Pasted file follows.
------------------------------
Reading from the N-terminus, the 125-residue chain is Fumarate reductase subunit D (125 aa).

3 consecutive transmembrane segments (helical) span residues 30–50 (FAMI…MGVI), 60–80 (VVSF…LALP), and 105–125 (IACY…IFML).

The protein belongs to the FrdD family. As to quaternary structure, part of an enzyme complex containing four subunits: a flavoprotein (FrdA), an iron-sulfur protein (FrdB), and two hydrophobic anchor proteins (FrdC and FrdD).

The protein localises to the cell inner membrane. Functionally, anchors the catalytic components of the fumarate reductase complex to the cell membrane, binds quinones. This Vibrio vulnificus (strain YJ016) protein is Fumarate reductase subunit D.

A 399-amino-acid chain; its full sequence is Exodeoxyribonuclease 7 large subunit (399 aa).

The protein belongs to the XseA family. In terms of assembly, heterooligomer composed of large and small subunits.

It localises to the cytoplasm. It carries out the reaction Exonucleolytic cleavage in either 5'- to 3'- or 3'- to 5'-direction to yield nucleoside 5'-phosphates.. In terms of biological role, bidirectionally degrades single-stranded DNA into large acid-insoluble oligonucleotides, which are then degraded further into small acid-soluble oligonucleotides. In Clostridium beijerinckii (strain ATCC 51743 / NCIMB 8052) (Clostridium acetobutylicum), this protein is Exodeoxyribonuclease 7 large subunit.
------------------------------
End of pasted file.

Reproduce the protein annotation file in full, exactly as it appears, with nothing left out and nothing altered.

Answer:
Reading from the N-terminus, the 125-residue chain is Fumarate reductase subunit D (125 aa).

3 consecutive transmembrane segments (helical) span residues 30–50 (FAMI…MGVI), 60–80 (VVSF…LALP), and 105–125 (IACY…IFML).

The protein belongs to the FrdD family. As to quaternary structure, part of an enzyme complex containing four subunits: a flavoprotein (FrdA), an iron-sulfur protein (FrdB), and two hydrophobic anchor proteins (FrdC and FrdD).

The protein localises to the cell inner membrane. Functionally, anchors the catalytic components of the fumarate reductase complex to the cell membrane, binds quinones. This Vibrio vulnificus (strain YJ016) protein is Fumarate reductase subunit D.

A 399-amino-acid chain; its full sequence is Exodeoxyribonuclease 7 large subunit (399 aa).

The protein belongs to the XseA family. In terms of assembly, heterooligomer composed of large and small subunits.

It localises to the cytoplasm. It carries out the reaction Exonucleolytic cleavage in either 5'- to 3'- or 3'- to 5'-direction to yield nucleoside 5'-phosphates.. In terms of biological role, bidirectionally degrades single-stranded DNA into large acid-insoluble oligonucleotides, which are then degraded further into small acid-soluble oligonucleotides. In Clostridium beijerinckii (strain ATCC 51743 / NCIMB 8052) (Clostridium acetobutylicum), this protein is Exodeoxyribonuclease 7 large subunit.